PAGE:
Jun 17, 2011, 10:41 AM EDT
Turkish center Enes Kanter seems to have caught the eye of the Cleveland Cavaliers.
He is coming back next Monday for a second workout with the Cavaliers and as part of that he is expected to meet with team owner Dan Gilbert, according to the Plain Dealer. What does that mean? Very hard to say, teams are just now coming to conclusions on players.
But clearly the Cavaliers are seriously thinking about Kanter. And more than any other player in this draft bringing him in for a second in-person workout makes sense — there is no film on him. Because he played for a professional team in Turkey at age 16, when he came to play at Kentucky the NCAA kept him on the sidelines last year. He practiced with Kentucky, but there is little game film on him to break down, and the stuff that exists is a couple years old.
He is a legit 6’11” with an NBA body, he also has very soft hands and has shown some offensive game. He likes to bang bodies inside. After the Chicago predraft camp the consensus was he was a power forward who could give you a little time at center but is not really meant for that position.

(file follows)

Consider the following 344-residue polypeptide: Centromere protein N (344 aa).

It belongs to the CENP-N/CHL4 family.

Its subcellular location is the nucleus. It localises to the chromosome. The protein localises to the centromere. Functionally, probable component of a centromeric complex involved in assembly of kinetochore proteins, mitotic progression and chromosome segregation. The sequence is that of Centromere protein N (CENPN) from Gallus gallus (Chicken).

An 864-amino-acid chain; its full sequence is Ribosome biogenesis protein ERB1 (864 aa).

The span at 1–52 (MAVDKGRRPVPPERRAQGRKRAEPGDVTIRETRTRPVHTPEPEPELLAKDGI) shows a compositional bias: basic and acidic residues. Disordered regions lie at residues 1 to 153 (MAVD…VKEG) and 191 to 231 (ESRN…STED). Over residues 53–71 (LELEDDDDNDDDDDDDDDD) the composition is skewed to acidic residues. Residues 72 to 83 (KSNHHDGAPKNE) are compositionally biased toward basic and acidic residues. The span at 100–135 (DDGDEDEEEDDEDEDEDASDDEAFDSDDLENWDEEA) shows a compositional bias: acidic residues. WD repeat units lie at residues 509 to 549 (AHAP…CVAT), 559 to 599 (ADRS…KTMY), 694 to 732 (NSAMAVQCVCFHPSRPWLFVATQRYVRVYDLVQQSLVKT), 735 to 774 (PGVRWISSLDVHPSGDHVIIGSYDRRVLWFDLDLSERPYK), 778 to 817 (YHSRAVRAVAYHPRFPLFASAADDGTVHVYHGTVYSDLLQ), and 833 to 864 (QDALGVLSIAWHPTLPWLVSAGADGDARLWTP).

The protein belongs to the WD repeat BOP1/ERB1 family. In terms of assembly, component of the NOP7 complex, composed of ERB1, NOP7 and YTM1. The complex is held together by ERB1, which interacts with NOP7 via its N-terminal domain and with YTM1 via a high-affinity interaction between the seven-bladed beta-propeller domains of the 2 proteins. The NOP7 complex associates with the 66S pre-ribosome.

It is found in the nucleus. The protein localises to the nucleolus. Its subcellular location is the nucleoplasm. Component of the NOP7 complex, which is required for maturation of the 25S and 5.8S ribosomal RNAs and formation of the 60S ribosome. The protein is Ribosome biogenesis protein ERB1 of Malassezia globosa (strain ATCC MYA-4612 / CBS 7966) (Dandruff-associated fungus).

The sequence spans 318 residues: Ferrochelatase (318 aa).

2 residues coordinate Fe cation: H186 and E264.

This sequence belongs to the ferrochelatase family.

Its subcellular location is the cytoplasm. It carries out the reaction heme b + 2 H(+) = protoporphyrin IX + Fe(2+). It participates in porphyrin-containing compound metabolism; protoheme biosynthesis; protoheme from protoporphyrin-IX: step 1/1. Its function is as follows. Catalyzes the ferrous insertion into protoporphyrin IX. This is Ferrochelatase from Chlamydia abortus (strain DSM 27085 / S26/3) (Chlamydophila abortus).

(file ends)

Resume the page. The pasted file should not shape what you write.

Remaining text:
Kanter’s agent tried to suggest to the Plain Dealer the Cavaliers were thinking about taking him with the No. 1 pick, not their No. 4.
Agent Max Ergul also told Minnesota reporters Kanter was not ”auditioning” for the No. 4 pick, clearly indicating he thought his client could be taken with the No. 1 pick.
Wrong. In a conference call about the draft on Thursday, ESPN’s Chad Ford said that most of the noise about the Cavs taking Derrick Williams No. 1 over Kyrie Irving was coming from Williams camp, trying to throw some doubt in there. The Cavaliers are not in doubt — Irving will go No. 1.
As for No. 4… who knows? Kanter could go at No. 2 (if a team falls in love with him and trades up to No. 2 with the Timberwolves to get him, unlikely but possible) or No. 3 (again more likely by trade, the Jazz have their power forward of the future in Derrick Favors).
If Kanter falls to No. 4 will the Cavs take him? Hard to say, but they are taking a long, hard look at him.
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